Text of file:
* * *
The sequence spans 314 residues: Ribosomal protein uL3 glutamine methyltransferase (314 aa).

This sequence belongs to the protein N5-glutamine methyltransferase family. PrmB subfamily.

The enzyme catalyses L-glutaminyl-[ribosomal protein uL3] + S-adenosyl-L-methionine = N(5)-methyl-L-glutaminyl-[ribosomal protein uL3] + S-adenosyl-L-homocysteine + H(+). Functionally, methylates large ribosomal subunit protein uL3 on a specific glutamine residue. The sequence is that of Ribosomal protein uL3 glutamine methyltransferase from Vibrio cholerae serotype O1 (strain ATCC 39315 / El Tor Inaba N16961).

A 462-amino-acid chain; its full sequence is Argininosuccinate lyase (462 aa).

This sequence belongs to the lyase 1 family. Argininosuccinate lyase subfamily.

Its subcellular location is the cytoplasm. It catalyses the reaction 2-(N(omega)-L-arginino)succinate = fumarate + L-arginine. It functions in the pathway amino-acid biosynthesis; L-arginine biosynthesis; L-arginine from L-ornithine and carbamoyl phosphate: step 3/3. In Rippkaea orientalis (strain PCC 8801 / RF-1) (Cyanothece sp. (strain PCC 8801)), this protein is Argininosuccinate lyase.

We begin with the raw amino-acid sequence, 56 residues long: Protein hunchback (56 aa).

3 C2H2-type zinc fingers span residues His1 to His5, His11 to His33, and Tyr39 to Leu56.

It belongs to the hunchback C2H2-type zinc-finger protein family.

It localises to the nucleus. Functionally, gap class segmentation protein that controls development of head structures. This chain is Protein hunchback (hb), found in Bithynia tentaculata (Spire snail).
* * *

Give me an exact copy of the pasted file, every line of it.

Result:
The sequence spans 314 residues: Ribosomal protein uL3 glutamine methyltransferase (314 aa).

This sequence belongs to the protein N5-glutamine methyltransferase family. PrmB subfamily.

The enzyme catalyses L-glutaminyl-[ribosomal protein uL3] + S-adenosyl-L-methionine = N(5)-methyl-L-glutaminyl-[ribosomal protein uL3] + S-adenosyl-L-homocysteine + H(+). Functionally, methylates large ribosomal subunit protein uL3 on a specific glutamine residue. The sequence is that of Ribosomal protein uL3 glutamine methyltransferase from Vibrio cholerae serotype O1 (strain ATCC 39315 / El Tor Inaba N16961).

A 462-amino-acid chain; its full sequence is Argininosuccinate lyase (462 aa).

This sequence belongs to the lyase 1 family. Argininosuccinate lyase subfamily.

Its subcellular location is the cytoplasm. It catalyses the reaction 2-(N(omega)-L-arginino)succinate = fumarate + L-arginine. It functions in the pathway amino-acid biosynthesis; L-arginine biosynthesis; L-arginine from L-ornithine and carbamoyl phosphate: step 3/3. In Rippkaea orientalis (strain PCC 8801 / RF-1) (Cyanothece sp. (strain PCC 8801)), this protein is Argininosuccinate lyase.

We begin with the raw amino-acid sequence, 56 residues long: Protein hunchback (56 aa).

3 C2H2-type zinc fingers span residues His1 to His5, His11 to His33, and Tyr39 to Leu56.

It belongs to the hunchback C2H2-type zinc-finger protein family.

It localises to the nucleus. Functionally, gap class segmentation protein that controls development of head structures. This chain is Protein hunchback (hb), found in Bithynia tentaculata (Spire snail).